Text and word tools
Wordplay and witty texts is one of the oldest forms of puzzles. Anagrams have been traced to the time of the Ancient Greeks, and they still are popular in modern brain teasers. Synonyms are common not only in crosswords, but plays a role in a wider range of puzzles. This section also contains text processing tools, which are useful for reversing, changing case, etc of texts.
Computers and digital devices need to represent letters in appropriate ways. ASCII codes are very common for storing texts, but with the demand to support more non-English texts, the popularity of Unicode is increasing. Hashes are not encodings, but since they are more or less unique for all words, they can be considered like encodings (although much more difficult to reverse).
Ciphers and encryption
In cryptography, a cipher (or cypher) is a method for protecting data through encryption and decryption. Most ciphers require a specific key for encryption and decryption, but some ciphers like the ROT13 or Atbash ciphers have fixed keys. Most of the ciphers listed here are classic ciphers that were popular during an earlier time, but today mostly are used only by puzzle makers.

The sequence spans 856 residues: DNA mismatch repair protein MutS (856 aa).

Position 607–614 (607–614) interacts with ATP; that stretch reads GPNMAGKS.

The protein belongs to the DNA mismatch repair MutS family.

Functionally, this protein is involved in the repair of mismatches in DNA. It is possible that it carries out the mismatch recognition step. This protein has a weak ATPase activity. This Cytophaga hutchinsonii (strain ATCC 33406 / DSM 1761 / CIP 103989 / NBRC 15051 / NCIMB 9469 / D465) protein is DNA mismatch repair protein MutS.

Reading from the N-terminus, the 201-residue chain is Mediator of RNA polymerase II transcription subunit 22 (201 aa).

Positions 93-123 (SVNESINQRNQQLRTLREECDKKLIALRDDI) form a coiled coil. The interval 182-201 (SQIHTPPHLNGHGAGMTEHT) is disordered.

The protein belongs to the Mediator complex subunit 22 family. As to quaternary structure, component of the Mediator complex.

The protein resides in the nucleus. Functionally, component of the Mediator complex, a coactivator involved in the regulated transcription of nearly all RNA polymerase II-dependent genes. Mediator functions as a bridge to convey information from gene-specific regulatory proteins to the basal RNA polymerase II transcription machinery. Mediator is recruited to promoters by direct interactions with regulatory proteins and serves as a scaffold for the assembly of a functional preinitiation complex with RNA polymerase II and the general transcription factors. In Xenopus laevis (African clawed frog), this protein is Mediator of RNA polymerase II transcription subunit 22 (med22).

While encryption protects information from being understood, an even higher protection would be if the information is hidden. The word steganography comes from the Greek word "steganos", meaning concealed, and "graphein", meaning writing. Modern steganography can hide information in images and audio files. Also information can be manually hidden in images through the use of very low contrast colors or metadata.
Mathematics play an important role in logic puzzles and code-breaking. It is important to be able to convert between different number systems, and detect special properties of numbers such as that they are prime numbers. Also number sequences, like the Fibonacci sequence, are commonly used in puzzles.
Every alphabet has a number of symbols that are the building blocks of the specific language. In addition to traditional written languages, alphabets have evolved for telegraphy (Morse code), visually impaired people (Braille) and maritime signal flags. Further alphabets have evolved in popular culture, such as the Klingon alphabet (from Star Trek) or dancing men code (from Sherlock Holmes).
You can't rely on tools only
Although tools can be helpful, there's a saying: "A fool with a tool is still only a fool". Good quality code-breaking puzzles can't be solved simply by using tools. It's your wits and creativity that matter, and the tools are just there to help explore your ideas.